Fast forward to early this year, and I find myself preparing for a major house move, and scratching my chin over how to move all my built models. In checking my little Enterprise build, I noticed that the join of the stand into the hull was once again very tenuous, and definitely would not survive the move. I decided to take pre-emptive action, and carefully severed it from its base, with the idea of remounting it on a new one afterwards.

Here’s the damage after my emergency intervention:

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The two plastic pins from the top of the kit’s stand have snapped off and become embedded in their mounting holes. The damage to the finish is from my previous attempt at a repair. Here’s the top of the kit stand:

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It’s small and not particularly strong, and the model has been wobbly upon it since the day I finished it. Originally I was going to toss this away and just mount the kit on a new wooden base or plinth, but I didn’t have any nice ones to hand. Instead, the most suitable thing I had in stock was this cheap and slightly nasty MDF craft wood plaque:

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I’ve used these things before, and they’re quite a bit of work to make look decent; the routed edges in particular are a super-absorbent PITA. However, I didn’t want this project to be long or complicated, and I was aiming for function over form, so I elected to make do. You can see that I’d already drilled a central mounting hole for the brass tubing I chose as the mounting pole.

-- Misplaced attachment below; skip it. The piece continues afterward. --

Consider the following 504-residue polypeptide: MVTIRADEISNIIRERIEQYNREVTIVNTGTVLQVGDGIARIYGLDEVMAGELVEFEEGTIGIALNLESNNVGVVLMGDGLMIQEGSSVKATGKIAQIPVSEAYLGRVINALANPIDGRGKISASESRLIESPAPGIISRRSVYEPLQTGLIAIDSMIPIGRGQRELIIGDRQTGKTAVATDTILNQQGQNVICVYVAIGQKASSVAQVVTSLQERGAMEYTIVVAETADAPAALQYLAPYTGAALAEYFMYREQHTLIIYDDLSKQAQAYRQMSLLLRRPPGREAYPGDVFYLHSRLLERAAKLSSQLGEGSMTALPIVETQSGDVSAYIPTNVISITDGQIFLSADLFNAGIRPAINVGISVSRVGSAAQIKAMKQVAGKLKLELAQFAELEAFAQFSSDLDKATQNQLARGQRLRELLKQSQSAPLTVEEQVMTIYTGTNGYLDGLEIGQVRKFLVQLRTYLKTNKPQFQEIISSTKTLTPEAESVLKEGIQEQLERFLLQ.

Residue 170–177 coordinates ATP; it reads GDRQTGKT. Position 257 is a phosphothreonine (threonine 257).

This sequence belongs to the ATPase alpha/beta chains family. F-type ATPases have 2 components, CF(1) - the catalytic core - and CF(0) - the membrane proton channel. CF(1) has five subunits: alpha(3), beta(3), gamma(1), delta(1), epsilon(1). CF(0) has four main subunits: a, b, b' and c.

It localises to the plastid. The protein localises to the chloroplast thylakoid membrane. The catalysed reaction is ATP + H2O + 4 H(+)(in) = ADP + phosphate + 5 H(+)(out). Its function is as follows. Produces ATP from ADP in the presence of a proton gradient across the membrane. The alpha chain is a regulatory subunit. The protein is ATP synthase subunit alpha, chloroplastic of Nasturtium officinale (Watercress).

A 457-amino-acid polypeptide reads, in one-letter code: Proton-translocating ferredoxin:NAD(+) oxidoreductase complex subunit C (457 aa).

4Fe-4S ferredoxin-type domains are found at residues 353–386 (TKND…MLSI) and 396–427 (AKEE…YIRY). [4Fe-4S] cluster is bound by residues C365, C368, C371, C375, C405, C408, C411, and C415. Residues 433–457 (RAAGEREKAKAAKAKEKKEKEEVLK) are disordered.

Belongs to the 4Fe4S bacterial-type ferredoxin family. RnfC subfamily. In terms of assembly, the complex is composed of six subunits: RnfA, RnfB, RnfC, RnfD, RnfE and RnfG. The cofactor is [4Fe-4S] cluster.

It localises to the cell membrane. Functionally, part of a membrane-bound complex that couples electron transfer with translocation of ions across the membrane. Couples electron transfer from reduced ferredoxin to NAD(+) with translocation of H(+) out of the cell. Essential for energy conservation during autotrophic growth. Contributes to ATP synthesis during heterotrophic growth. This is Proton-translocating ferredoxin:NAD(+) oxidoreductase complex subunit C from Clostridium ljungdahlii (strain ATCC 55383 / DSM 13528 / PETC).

The reason the plastic stand came in handy is because I decided to dress up the plain wooden base by mounting said plastic stand atop it. More of that later.

In keeping with my desire to keep things simple, I decided that the whole thing – wooden base, plastic adornment, and brass mounting pole – was going to be painted gloss black (in hindsight I should have chosen satin or even mat, but there you go). So I started with several coats of Rustoleum grey primer straight out of the rattle can, sanding between coats, eventually ending up with this:

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Even now you can see that the routed edge is still a little rough, but I didn’t want to spend any longer on it. And I probably won’t be buying any more of this kind base again! (I do have a couple more in my stash, though.)